The cells are taken from your cervix using a brush that looks like a long mascara brush. The doctor inserts the brush into the opening of your cervix and turns it a little bit in order to collect the sample. It is then removed from the cervix and brushed onto a microscope slide, which is then sprayed with a special preservative. Although you may feel a slight twinge when the Pap smear is done, you shouldn’t feel any pain.

In addition to the Pap smear, the doctor may also take some swabs from the vagina and cervix to check for infections such as chlamydia and gonorrhea. These are taken with a long cotton swab. After the Pap smear and swabs are taken, the doctor will gently remove the speculum.

Following this, the doctor will need to examine your uterus and ovaries. Since these cannot be seen using the speculum, he or she will perform a procedure known as the bimanual exam. Your doctor will insert two gloved fingers of one hand into your vagina and place the other hand on your belly. He or she will then feel your uterus and ovaries between the two hands. Again, you may feel some slight tugging, but this procedure should not be painful. Be sure to take slow deep breaths if you’re tensing up or feeling nervous.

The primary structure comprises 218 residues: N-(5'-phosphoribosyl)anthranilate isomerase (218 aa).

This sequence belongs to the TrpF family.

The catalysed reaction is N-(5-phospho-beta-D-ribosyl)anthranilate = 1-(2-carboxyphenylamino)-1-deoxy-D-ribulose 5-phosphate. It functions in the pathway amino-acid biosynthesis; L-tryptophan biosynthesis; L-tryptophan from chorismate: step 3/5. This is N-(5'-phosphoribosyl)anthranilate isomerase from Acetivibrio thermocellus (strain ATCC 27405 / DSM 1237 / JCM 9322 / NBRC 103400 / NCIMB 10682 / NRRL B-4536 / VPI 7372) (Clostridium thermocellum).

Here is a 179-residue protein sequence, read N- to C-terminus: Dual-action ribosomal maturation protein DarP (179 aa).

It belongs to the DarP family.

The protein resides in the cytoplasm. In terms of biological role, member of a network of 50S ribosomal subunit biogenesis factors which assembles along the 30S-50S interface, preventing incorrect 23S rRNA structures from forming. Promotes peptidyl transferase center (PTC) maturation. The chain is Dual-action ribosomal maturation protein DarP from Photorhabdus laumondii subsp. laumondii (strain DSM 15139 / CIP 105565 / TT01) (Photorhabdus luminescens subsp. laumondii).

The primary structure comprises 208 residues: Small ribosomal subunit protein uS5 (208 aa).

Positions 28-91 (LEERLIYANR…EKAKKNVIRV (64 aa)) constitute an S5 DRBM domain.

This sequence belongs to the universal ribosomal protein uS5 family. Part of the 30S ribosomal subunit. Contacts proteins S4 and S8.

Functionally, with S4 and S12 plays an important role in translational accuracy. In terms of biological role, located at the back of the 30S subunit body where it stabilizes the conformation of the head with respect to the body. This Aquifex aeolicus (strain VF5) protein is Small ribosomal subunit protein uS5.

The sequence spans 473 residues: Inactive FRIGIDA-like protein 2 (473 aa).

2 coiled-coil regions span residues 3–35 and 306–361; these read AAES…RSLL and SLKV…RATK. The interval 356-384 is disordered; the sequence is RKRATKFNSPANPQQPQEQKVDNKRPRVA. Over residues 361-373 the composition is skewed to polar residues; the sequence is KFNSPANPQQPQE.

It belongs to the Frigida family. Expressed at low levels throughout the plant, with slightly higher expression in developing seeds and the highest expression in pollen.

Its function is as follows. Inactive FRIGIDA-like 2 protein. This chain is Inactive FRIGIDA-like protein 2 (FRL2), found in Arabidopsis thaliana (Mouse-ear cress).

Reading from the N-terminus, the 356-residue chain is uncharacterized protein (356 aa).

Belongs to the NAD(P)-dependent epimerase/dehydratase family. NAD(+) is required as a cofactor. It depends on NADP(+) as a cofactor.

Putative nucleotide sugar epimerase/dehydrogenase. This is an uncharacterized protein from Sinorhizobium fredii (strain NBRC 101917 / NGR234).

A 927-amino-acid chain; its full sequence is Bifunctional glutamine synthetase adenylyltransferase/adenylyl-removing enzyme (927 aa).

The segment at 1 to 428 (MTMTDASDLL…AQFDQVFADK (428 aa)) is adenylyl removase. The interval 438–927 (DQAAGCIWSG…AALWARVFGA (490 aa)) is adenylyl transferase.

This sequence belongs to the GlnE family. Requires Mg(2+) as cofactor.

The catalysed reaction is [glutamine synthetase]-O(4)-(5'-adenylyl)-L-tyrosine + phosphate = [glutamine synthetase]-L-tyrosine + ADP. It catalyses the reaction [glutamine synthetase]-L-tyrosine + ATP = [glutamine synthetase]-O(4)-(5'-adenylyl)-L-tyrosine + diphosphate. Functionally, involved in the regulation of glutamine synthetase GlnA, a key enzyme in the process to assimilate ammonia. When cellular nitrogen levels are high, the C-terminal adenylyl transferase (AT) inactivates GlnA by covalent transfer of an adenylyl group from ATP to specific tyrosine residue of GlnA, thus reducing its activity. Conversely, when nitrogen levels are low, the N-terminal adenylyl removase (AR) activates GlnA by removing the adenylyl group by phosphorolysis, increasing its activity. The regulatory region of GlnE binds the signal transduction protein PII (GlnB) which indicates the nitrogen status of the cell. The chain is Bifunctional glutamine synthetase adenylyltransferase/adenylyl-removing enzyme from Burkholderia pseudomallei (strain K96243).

And the breast exam?

Every woman should get into the habit of doing a breast self-exam each month. If you’re not sure how it should be done, ask the doctor to show you. In the office, the doctor may examine your breasts both while you are seated and while you are lying down. He or she may ask you to press your hands together in front of you or to do another similar move to see if this changes the appearance of your breasts in certain ways.